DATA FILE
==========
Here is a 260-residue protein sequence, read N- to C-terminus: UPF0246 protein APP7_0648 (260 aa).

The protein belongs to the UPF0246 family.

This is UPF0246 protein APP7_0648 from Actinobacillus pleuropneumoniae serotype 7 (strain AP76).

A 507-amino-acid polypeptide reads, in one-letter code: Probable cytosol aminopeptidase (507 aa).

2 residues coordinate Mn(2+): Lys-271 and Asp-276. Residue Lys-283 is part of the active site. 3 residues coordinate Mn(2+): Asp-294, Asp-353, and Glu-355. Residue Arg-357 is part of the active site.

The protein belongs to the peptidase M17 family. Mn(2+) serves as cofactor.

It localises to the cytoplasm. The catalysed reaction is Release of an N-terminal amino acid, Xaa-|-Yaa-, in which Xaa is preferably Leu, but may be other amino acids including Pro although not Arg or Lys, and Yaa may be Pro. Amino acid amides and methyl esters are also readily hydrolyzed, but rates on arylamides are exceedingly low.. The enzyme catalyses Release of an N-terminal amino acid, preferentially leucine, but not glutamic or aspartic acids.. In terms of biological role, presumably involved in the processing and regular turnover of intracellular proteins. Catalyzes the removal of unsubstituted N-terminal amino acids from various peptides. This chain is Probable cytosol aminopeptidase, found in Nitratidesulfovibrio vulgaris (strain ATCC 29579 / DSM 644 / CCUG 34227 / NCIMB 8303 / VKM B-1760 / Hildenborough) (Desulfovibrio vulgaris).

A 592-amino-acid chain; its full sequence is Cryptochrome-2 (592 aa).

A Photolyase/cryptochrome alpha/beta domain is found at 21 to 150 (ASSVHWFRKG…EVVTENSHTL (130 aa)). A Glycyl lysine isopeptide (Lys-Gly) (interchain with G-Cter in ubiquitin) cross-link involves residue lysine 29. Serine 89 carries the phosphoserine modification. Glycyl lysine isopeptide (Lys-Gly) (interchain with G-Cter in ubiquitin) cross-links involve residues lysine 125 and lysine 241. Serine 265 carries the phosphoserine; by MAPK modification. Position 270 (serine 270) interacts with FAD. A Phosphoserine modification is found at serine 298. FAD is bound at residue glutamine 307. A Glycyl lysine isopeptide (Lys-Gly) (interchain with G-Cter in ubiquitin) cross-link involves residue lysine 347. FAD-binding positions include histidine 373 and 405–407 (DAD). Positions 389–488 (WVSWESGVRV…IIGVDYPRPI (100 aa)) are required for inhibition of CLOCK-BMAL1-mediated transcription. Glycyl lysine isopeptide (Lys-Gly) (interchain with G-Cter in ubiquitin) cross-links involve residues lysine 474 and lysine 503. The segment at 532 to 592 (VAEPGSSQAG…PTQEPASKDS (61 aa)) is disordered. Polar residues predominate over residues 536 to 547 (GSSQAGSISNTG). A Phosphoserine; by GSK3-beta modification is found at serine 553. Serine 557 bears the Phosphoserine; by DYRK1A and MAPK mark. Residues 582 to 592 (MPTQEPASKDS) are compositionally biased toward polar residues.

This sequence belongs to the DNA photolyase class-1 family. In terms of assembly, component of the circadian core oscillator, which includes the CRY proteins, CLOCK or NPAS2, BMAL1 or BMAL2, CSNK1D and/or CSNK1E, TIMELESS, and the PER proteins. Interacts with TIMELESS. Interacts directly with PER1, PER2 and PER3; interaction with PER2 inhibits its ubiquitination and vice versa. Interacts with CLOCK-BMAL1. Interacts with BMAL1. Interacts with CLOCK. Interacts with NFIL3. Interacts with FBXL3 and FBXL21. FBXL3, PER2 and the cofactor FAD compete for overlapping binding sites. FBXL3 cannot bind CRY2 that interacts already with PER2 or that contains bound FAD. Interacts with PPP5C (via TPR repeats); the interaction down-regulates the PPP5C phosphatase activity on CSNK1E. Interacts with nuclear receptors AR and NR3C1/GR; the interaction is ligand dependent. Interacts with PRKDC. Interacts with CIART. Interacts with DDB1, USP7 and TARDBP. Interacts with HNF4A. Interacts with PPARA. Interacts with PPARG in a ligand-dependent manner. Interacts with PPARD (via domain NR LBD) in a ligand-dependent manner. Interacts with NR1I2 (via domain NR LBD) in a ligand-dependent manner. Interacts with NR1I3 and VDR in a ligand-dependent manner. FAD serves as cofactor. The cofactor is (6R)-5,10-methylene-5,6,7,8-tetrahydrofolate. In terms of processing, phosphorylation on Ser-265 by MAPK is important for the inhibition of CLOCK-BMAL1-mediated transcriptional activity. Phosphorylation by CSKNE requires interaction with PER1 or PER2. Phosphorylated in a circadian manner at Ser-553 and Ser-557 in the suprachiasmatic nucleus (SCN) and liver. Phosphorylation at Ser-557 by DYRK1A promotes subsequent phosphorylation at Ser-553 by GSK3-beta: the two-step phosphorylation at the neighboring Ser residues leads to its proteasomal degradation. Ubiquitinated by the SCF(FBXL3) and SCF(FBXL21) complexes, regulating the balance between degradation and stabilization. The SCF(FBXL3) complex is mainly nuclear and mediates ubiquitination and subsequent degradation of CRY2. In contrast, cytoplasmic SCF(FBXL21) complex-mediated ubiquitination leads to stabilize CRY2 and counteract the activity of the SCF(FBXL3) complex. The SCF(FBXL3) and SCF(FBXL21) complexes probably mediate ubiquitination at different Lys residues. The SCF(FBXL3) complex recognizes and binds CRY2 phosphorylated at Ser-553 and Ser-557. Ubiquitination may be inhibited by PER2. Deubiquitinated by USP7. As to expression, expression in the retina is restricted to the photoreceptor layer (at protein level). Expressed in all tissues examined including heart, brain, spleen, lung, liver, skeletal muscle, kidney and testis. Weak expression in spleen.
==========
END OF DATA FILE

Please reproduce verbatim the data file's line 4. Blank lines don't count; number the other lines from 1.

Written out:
A 507-amino-acid polypeptide reads, in one-letter code: Probable cytosol aminopeptidase (507 aa).